The secret to making brand partnerships work
When brands work together to support their clients, great things can happen.
Partnerships can reach their audiences more effectively. Brands can position themselves in different ways, and it can help gain new customer insight.
But, partnerships are not always easy. Different brands have different working practices, terminologies, and objectives.
We recently ran a high-profile partnership project with Google and BT to support the UK’s hard-hit SMBs.
We built on existing strategy, created the story, delivered a campaign identity, compelling copy, and shot a diverse range of SMBs.
The project was a storming success and created a blueprint for their branding partnerships going forward.
So, what do we believe are the ingredients to making a brand partnership work?
1. Be led by values, not by trends
One of the reasons the BT and Google project was a success was that both partners wanted to provide genuine and lasting support to the UK’s SMBs, to help them come out of the pandemic.
Both companies wanted to offer training and mentoring to help SMBs get better at digital marketing – something that both brands knew would help SMBs and the UK’s economic recovery.
The ambition also made sense because it fit within each company’s CSR targets.
This was not a flash in the pan project. Instead, it provided real, tangible support to businesses in a time of crisis and built on two established initiatives – Google Digital Garage and BT Skills for Tomorrow.
Each partner believed in the project, and it added value to both of them and their audience. The campaign was authentic and impactful, helping BT and Google reach its target of 300,000 businesses across the UK since 2019.
2. Work with a middle (wo)man
In brand partnerships, a flexible and creative middleman (or woman) is essential.
Our role in the BT and Google project was so much more than a creative agency; we became project navigators, translators, and facilitators.
Our process involved delving into the audience profiles, each brand’s offering and their differences. This helped us to find a shared visual space and a story that aligned for both parties.
We helped each partner remain aligned with the project’s vision. We worked in sprints, which allowed everyone to keep on top of changing requirements.
We were flexible in the support we provided. We developed audience personas and created brand archetypes, campaign identity, project management, creative workshops, copywriting, casting, and shooting.
Having a creative partner that can work flexibly, untangling and building on strategy, as well as delivery, is essential to the success of a complex project.
And why do we say middle (wo)man? As a female-led B Corp, we’re committed to equality. Moreover, we think being female-led brings a unique dynamic to our projects.
3. Hands-on practical collaboration
We found every opportunity we could to get each team working together. We ran workshops covering topics like ‘Who (not what) is your brand?’, ‘What’s your Creative Why’ and ‘ ‘Audience persona Deep Dive’.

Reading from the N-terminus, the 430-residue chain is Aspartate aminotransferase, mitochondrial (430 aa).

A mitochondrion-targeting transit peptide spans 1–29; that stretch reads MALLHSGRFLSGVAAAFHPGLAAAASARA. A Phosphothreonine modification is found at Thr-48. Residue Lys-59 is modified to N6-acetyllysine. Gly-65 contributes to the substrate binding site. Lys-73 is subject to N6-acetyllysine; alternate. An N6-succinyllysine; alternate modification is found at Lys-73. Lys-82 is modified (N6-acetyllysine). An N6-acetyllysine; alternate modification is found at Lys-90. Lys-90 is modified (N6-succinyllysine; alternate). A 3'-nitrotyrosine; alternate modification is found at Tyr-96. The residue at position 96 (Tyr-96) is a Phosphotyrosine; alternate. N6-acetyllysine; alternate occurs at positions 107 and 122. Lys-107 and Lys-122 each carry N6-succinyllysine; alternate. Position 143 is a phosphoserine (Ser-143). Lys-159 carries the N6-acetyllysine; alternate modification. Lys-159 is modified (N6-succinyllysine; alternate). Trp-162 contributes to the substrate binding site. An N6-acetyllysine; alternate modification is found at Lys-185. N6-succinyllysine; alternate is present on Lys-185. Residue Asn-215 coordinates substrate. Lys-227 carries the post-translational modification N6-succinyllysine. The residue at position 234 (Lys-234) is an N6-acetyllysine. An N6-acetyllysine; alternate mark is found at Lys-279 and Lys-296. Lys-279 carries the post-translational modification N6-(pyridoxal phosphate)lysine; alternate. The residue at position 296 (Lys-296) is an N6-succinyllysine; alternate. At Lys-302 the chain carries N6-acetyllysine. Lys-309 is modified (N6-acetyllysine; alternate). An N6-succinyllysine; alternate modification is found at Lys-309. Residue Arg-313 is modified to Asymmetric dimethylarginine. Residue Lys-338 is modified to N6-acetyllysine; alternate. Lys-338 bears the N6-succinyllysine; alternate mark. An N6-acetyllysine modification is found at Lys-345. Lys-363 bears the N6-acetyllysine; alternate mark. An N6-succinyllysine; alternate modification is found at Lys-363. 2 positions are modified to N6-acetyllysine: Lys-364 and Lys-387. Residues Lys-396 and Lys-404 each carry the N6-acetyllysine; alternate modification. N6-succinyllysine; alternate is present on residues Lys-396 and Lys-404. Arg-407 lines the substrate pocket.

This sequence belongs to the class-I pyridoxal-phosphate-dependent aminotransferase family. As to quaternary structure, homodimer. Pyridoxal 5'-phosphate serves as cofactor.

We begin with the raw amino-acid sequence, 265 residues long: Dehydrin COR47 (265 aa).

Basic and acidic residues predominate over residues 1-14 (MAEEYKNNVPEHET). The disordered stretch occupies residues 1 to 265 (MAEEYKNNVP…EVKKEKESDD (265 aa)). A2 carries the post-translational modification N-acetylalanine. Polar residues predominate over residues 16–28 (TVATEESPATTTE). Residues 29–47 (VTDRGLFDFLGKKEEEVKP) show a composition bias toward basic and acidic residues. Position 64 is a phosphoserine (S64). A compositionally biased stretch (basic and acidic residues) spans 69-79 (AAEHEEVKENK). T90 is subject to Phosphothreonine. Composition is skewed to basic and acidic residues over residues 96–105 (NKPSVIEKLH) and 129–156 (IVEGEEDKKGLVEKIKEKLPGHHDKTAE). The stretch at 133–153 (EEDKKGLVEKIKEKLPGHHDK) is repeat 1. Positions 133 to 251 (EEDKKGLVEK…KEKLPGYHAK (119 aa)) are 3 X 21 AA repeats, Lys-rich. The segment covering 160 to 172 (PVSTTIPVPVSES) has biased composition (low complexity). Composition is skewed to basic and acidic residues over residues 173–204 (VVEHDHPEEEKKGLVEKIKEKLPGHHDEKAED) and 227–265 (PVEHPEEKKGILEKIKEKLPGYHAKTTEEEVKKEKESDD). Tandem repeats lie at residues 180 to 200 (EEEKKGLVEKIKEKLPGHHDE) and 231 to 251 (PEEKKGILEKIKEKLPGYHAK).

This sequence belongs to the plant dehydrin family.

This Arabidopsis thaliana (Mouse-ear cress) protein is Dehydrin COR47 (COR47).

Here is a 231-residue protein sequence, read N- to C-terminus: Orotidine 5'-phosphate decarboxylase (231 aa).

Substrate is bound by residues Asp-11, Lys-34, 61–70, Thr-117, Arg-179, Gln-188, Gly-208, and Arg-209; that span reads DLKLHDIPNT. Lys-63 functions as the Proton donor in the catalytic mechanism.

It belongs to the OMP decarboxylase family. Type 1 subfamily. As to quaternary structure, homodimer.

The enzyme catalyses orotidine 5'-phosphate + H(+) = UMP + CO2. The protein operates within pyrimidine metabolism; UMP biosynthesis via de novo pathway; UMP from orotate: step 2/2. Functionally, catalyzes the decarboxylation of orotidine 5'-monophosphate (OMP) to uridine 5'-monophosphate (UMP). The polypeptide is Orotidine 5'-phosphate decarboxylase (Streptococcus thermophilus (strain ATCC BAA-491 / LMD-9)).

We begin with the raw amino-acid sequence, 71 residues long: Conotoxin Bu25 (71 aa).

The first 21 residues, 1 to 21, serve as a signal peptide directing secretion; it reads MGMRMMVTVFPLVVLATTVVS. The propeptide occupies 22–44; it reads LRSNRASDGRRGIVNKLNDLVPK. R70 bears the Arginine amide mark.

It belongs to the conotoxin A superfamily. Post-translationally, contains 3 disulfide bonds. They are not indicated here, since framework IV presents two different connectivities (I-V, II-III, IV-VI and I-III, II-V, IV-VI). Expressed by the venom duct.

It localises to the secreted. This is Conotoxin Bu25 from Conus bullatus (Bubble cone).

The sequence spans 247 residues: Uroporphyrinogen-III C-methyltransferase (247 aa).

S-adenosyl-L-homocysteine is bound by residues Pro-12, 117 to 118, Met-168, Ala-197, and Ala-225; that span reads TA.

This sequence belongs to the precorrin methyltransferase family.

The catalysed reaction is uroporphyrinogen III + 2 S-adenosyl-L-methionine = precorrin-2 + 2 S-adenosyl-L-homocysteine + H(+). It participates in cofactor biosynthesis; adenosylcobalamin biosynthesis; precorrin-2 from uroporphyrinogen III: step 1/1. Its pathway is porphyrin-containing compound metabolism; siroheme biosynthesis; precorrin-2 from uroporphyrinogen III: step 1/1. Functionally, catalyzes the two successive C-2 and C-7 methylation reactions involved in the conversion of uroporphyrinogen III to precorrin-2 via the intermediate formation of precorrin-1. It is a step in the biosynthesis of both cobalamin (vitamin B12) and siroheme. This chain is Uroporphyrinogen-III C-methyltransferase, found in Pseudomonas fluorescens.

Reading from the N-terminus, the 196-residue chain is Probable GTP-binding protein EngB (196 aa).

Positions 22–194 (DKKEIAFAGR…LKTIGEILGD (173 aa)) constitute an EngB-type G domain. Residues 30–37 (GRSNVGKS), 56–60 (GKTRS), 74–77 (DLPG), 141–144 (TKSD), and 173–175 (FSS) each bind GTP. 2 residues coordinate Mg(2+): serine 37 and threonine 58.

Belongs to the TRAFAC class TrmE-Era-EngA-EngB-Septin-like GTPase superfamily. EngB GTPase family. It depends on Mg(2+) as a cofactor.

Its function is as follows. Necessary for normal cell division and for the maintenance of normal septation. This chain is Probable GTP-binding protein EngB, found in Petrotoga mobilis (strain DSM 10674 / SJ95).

We had regular fast-paced ideation sessions to collate everyone’s ideas. We encouraged feedback from both teams and constantly reported back to each partner. Collaborative problem solving is a great way to get people thinking differently and focus on project goals.
4. Define what success looks like – from the start.
We worked closely with both Google and BT to create a brief and KPIs. This was a collaborative piece of work created through a series of practical workshops, questionnaires and 1 to 1 conversations with both partners.
With a clear, overarching brief, we were able to keep sense checking precise deliverables. For instance, the social media assets to ensure that the budget delivered impactful outcomes.’
We referred back to the brief constantly throughout the project. Everyone had the brief, and it was regularly updated and shared. If there was any confusion or debate, we would always ask, ‘How does this fit with our brief?’
5. Always keep your audience front of mind
One of the reasons that brand partnerships can go off track is that they lose sight of the audience.
We solve this by defining the problem the project is trying to solve for its audience. In the case of the BT and Google project, the problem was very apparent.
- Small businesses are the beating heart of the economy. By supporting SMBs, the ambition was to support the UK economy to recover.
- Google and BT believed that training in digital skills and digital mentoring could help these businesses to recover.
- They knew that the collective power of the partnership would have more impact than doing it independently.
This enabled us to create a story that spoke to the audience. In addition, the work we did delving into audience personas helped us make the campaign as relevant as possible and informed our casting of our 3 SMBs who were the faces of the campaign.
6. Creativity is collaborative
We have never believed that creative sits separately from other parts of the business. The best innovative results always come from a series of minds working together. This is particularly important in brand partnerships, where there can be a lot of stakeholders involved.
We take our roles as navigators very seriously. Yes, we come up with brilliant and actionable creative, but we don’t do this in a silo, and we always keep the practicalities in mind.
As we say at Hands Down!, ‘Better work comes from working better together.’
You can find out more about the project here from BT’s press room.
If you want to learn more about how you can create Better Branding, sign up for our free five-day Creative Workout HERE.
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